W3C home > Mailing lists > Public > xml-dist-app@w3.org > March 2001

Re: Security

From: Joseph Ashwood <jashwood@arcot.com>
Date: Thu, 15 Mar 2001 15:40:19 -0800
Message-ID: <03aa01c0adac$edade2b0$2a0210ac@livermore>
To: "Clemens F. Vasters" <clemensv@newtelligence.com>, <xml-dist-app@w3.org>
I was unaware that it had been made semi-official, however it also has some
failings, most importantly there is no way to negotiate a suite of ciphers
to be used (when possible), this will necessitate the same mass reduction as
happened in S/MIME, there will become a de facto standard that is generally
weak. Additionally much of the information is based not on strong
cryptographic knowledge, but instead on the decisions made XMLEnc before I
explained what encryption is (which I did to several members), this results
in the need to have 3 layers of parsing, one for encryption, then signature,
then the SOAP parsing (in fact to the best of my knowledge I'm still the
only cryptanalyst involved in any way with the group). The design requires
exponential design decisions, requiring seperate code parsing for 3des-ecb,
3des-cbc, etc which can be a major drain on resources. The padding that is
encouraged is far from optimal from a security or space standpoint.
Hopefully the XML-Enc spec will have some very significant changes.

However the most important change that needs to be made is that the
extensions as they stand are themselves a weak use of cryptography, they are
an afterthought of the design, and completely inacceptable for protection
against future attacks. The compute overhead is also rather high, with an
integrity verified document requiring at minimum 2 public key operations,
and potentially a very large number of them (as many as 1+ 1 per encrypted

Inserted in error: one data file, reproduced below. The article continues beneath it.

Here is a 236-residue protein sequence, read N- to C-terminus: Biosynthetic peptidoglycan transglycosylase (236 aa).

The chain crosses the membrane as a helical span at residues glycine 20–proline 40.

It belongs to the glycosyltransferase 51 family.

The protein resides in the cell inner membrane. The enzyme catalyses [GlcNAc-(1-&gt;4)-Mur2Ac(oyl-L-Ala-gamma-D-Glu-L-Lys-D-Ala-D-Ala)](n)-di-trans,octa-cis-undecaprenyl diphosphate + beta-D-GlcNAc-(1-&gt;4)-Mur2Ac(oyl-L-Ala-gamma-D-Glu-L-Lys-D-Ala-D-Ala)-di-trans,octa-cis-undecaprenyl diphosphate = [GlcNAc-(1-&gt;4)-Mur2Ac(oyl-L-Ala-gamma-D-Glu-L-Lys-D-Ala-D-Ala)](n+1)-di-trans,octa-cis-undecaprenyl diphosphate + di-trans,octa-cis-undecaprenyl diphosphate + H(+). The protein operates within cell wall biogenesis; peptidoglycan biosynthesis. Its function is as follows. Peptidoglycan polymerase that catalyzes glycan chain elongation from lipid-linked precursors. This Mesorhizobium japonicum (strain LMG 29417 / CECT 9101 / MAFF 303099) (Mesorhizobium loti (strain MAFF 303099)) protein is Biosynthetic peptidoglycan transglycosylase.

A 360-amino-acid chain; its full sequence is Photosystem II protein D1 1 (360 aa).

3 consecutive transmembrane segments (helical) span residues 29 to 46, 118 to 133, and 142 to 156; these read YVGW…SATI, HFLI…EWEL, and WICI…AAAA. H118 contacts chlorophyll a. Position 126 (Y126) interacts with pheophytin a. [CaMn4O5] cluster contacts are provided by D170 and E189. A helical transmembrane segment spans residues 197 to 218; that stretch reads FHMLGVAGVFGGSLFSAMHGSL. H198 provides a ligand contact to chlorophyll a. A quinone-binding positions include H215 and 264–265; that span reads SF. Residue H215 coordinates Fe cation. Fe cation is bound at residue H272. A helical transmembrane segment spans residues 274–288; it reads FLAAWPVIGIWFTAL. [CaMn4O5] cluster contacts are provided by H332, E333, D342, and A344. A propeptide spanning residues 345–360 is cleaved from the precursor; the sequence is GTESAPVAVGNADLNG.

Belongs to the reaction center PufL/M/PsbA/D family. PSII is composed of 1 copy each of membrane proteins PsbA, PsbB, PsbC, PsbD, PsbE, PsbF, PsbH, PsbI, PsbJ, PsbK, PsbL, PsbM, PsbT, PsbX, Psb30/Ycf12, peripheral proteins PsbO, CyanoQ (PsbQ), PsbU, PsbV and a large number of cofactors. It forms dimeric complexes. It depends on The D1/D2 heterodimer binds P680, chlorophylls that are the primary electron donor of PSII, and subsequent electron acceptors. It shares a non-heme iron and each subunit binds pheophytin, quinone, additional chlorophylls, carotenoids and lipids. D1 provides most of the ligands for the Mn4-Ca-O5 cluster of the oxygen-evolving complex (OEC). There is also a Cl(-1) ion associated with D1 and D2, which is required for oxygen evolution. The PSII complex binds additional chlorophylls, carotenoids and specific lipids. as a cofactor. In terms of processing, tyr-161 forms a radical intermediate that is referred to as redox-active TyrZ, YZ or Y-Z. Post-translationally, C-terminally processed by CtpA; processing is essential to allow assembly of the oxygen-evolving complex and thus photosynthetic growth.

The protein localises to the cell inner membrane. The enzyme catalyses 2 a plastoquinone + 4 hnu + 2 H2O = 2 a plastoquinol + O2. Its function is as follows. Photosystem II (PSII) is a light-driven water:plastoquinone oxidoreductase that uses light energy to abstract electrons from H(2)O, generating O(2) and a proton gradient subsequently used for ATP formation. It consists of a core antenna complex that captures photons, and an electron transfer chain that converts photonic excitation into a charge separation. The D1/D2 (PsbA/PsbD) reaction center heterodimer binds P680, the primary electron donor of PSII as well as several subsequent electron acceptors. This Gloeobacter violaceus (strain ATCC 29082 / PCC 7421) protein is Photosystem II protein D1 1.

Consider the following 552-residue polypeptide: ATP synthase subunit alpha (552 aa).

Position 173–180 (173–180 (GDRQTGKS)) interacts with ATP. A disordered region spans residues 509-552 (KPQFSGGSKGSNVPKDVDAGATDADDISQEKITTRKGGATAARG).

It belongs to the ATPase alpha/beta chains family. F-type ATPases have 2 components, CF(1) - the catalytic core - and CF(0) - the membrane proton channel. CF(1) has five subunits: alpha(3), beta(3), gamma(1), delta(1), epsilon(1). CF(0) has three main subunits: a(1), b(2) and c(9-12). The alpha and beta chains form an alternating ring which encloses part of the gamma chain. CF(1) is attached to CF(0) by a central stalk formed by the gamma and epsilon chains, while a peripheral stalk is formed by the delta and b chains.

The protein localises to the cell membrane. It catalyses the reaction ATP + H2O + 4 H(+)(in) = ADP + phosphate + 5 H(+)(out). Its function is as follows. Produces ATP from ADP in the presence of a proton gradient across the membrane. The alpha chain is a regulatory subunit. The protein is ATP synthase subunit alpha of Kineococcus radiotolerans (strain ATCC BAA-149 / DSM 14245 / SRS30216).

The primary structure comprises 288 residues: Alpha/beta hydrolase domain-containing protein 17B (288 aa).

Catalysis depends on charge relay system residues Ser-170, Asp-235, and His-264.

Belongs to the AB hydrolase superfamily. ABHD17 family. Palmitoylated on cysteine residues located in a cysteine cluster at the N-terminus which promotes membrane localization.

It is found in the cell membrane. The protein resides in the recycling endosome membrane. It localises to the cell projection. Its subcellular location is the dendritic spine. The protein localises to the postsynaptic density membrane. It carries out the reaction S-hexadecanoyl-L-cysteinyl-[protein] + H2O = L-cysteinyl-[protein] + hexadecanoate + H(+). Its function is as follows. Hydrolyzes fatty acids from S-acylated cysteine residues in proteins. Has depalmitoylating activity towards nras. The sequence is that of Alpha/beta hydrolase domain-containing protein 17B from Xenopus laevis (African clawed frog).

field), this can be lowered to a single public key operation, or 2 if a
signature is required for authorization (this ia already in the process of
being changed). I will of course be making my own proposal(s) that will
attempt to remedy at least some of these problems, but for now that is how
it stands.

----- Original Message -----
From: "Clemens F. Vasters" <clemensv@newtelligence.com>
To: "Joseph Ashwood" <jashwood@arcot.com>; <xml-dist-app@w3.org>
Sent: Thursday, March 15, 2001 3:13 PM
Subject: RE: Security

> Hi Joseph,
> pardon me for jumping in out of the void (since I am really only
> watching this list), and I am really only responding to this particular
> message from you, so I may be entirely off the mark here:
> I think that what Satoshi Hada and Hiroshi Maruyama from IBM Research in
> Tokyo are working on (and has partly submitted to the W3C) by using PKI
> signatures and PKI based encryption through SOAP header extensions
> sounds like a good solution for both authentication and privacy with
> protocols that are loosely coupled or essentially one-way and will not
> allow negotiation. (Applies to both, RPC and messaging)
> ( http://www.trl.ibm.com/projects/xml/soap/wp/wp.html)
> I understand that mandating PKI for XML protocol authentication may not
> meet the "simplicity" requirements, but when we're talking security for
> scenarios where you have no immediate connection between sender and
> recipient (this is also true for intermediate hops on synchronous
> links), I don't see any better way than using certificates to guarantee
> authenticity of messages. When you take that road, privacy protection
> comes more or less automatically with it.
> Regards,
> Clemens
> -----Original Message-----
> From: Joseph Ashwood
> Sent: Thu 3/15/2001 11:31 PM
> To: xml-dist-app@w3.org
> Cc:
> Subject: Security
> This conversation pretty much started on the SOAP list but I
> think it's far
> more applicable here.
> To give a quick summary of what has happened so far:
> There are no encryption/integrity methods that are really
> suitable for
> remote procedure calls. So it has been suggested that progress
> be made in
> that direction. This stems from a requirement for burst-type
> communications
> (commonly done over SMTP for SOAP), where negotiations are
> difficult.
> I was going to look into this some but I'm not sure what
> requirements people
> are likely to have. Do you want enough rope to be able to hang
> yourself very
> thoroughly? Or do you want strong guidelines that will limit
> diversity, but
> give you only solutions that are strong?
> What suitable compromises do you want to see? Do you want only a
> small
> number of ciphers , MAC, etc, that are secure and freely
> available? or do
> you want to be able to put your own prefered ciphers to use with
> minimal
> trouble?
> Any input would be greatly appreciated.
>                 Joe
Received on Thursday, 15 March 2001 19:07:03 UTC

This archive was generated by hypermail 2.3.1 : Tuesday, 6 January 2015 22:01:12 UTC